Both service and submission too:
From whence we the distinction have
That Beast is fierce, but this is brave.
This dog hath so himself subdued
That hunger cannot make him rude;
And his behaviour does confess
True Courage dwells with Gentleness.
With sternest Wolves he dares engage
And acts on them successful rage:
Yet too much conrtesie may chance
To put him out of countenance.
When in his oppoesr's blood
Fortune hath made his vertue good,
This creature from an act so brave
Grows not more sullen, but more grave.
Man's guard he would be, not his sport.
Believing he bath ventured for't;
But yet no blood, or shed, or spent,
Can ever make him insolent.
Few men from him to do great things have learn'd
And when th'are done to be so unconcern'd.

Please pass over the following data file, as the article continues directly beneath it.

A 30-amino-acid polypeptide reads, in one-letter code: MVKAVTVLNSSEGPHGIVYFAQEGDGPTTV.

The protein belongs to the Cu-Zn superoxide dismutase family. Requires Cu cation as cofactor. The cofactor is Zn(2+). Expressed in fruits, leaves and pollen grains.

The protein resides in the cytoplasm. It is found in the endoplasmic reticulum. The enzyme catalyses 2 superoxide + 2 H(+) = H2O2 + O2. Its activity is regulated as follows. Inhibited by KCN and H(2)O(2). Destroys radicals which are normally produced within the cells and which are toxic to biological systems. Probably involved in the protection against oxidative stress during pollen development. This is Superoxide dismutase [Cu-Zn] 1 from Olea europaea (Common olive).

It is a fact deserving of mention, that although wolves swarmed in some parts of Ireland a little more than a century and a half ago, no wolf-like dogs have over been found there. Indeed, the destruction of the wolves may be attributed almost exclusively to the noble animals of which we are treating. It is no wonder that he was so highly prized as to be considered a fitting present in those days even for royalty itself. In the reign of Charles the First, the Levant Co., writing from London to the Earl of Winchelsea, ambassador to Constantinople in 1662, said in their letter: "Being some time past minded by your Secretary, and knowing also that such things may be of use there and no unacceptle present, we send by these ships two large and comely Irish greyhounds, to be disposed of as your Exellency mayi see occasion." The Grand Duke Cosmo the Third, who travelled in England at this period, speaks of wolves as common in ireland "for the hunting of which the dogs called mastiffs are in great request". "He must howver" says Jesse, in the work already referred to, "have been misinformed as to the name of the animal, for no mastiff could ever run down or run into such a senewy, swift and long winded beast as a wolf.". Pennant, the same author tells us, described one in his tour of Scotland, though he calls it a Highland dog' yet, as he speaks of its great rarity and large size, it could not have bbeen an ordinary deerhound, noble creature though it is, for that breed was by no means un=comon. Pennant made his tour in 1769 and says; "I saw also at Castle Gordon a true Highland greyhound, which has now became very scarece. It was of a large size, strong, deep-chested and covered with very long and rough hair. This kind was in great vogue in former days, and used in vast numbers at the magnificent stag-chase by the powerful chieftains."